|US20060156934 *||Mar 20, 2006||Jul 20, 2006||Gallus Druckmaschinen Ag||Rotary printing press|
|US20060166515 *||Mar 24, 2006||Jul 27, 2006||Applied Materials, Inc.||In-situ-etch-assisted HDP deposition|
|US20060225648 *||Jun 5, 2006||Oct 12, 2006||Applied Materials, Inc.||Use of enhanced turbomolecular pump for gapfill deposition using high flows of low-mass fluent gas|
|US20060228886 *||Jun 5, 2006||Oct 12, 2006||Applied Materials, Inc.||Deposition-selective etch-deposition process for dielectric film gapfill|
|US20060286764 *||Jun 5, 2006||Dec 21, 2006||Applied Materials, Inc.||Deposition-selective etch-deposition process for dielectric film gapfill|
|US20060292894 *||Jun 24, 2005||Dec 28, 2006||Applied Materials, Inc.,||Gapfill using deposition-etch sequence|
|US20070128865 *||Dec 5, 2006||Jun 7, 2007||Kabushiki Kaisha Toshiba||Method of forming insulating film, method of manufacturing semiconductor device and their controlling computer program|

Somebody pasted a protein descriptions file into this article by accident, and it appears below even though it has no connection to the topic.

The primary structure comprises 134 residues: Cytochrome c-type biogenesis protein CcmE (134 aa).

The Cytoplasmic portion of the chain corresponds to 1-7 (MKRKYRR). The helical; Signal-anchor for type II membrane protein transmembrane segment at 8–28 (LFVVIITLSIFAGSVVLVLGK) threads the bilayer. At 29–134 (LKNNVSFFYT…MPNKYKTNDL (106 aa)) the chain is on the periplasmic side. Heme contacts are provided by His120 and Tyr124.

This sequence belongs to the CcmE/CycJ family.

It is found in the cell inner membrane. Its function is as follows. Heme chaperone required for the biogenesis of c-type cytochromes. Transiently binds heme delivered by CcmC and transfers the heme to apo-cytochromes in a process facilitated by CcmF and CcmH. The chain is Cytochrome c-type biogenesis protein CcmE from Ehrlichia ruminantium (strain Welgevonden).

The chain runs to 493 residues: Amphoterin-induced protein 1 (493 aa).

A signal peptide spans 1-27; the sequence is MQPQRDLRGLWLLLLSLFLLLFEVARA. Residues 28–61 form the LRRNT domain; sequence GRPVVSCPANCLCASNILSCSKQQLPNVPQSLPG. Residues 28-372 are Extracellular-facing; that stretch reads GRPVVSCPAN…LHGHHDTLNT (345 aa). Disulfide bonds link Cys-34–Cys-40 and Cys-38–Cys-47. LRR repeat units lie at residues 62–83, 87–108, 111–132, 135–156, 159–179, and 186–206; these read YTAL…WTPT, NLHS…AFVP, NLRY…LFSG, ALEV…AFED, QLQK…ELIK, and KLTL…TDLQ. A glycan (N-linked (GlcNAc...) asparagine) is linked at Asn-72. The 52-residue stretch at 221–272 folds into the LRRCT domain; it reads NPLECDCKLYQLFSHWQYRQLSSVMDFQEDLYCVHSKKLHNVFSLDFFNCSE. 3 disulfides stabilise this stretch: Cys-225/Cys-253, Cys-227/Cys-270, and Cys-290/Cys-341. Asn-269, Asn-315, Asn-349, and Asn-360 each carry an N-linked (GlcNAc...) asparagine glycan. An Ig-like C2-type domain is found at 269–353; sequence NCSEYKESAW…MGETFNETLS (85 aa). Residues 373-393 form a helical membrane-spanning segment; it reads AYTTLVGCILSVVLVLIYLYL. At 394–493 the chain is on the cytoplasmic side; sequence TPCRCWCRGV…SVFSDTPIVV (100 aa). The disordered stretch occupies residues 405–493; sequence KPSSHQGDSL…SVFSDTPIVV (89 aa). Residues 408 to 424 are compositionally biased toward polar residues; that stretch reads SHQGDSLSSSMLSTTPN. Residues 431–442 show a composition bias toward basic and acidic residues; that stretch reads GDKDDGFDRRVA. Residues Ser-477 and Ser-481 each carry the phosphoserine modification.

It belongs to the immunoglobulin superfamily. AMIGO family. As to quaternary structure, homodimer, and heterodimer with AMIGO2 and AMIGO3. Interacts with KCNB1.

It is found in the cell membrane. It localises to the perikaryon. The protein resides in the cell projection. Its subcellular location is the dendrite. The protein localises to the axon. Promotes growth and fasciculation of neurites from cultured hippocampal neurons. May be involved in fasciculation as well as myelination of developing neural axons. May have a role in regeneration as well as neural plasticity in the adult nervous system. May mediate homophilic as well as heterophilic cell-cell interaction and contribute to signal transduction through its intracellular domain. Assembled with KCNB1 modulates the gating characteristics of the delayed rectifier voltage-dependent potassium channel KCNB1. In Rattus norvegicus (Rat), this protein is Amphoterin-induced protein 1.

|US20070277734 *||May 29, 2007||Dec 6, 2007||Applied Materials, Inc.||Process chamber for dielectric gapfill|
|US20070281448 *||May 25, 2007||Dec 6, 2007||Applied Materials, Inc.||Novel deposition-plasma cure cycle process to enhance film quality of silicon dioxide|
|US20070281496 *||May 29, 2007||Dec 6, 2007||Applied Materials, Inc.||Chemical vapor deposition of high quality flow-like silicon dioxide using a silicon containing precursor and atomic oxygen|
|US20080026597 *||May 25, 2007||Jan 31, 2008||Applied Materials, Inc.||Method for depositing and curing low-k films for gapfill and conformal film applications|
|US20080142483 *||Nov 29, 2007||Jun 19, 2008||Applied Materials, Inc.||Multi-step dep-etch-dep high density plasma chemical vapor deposition processes for dielectric gapfills|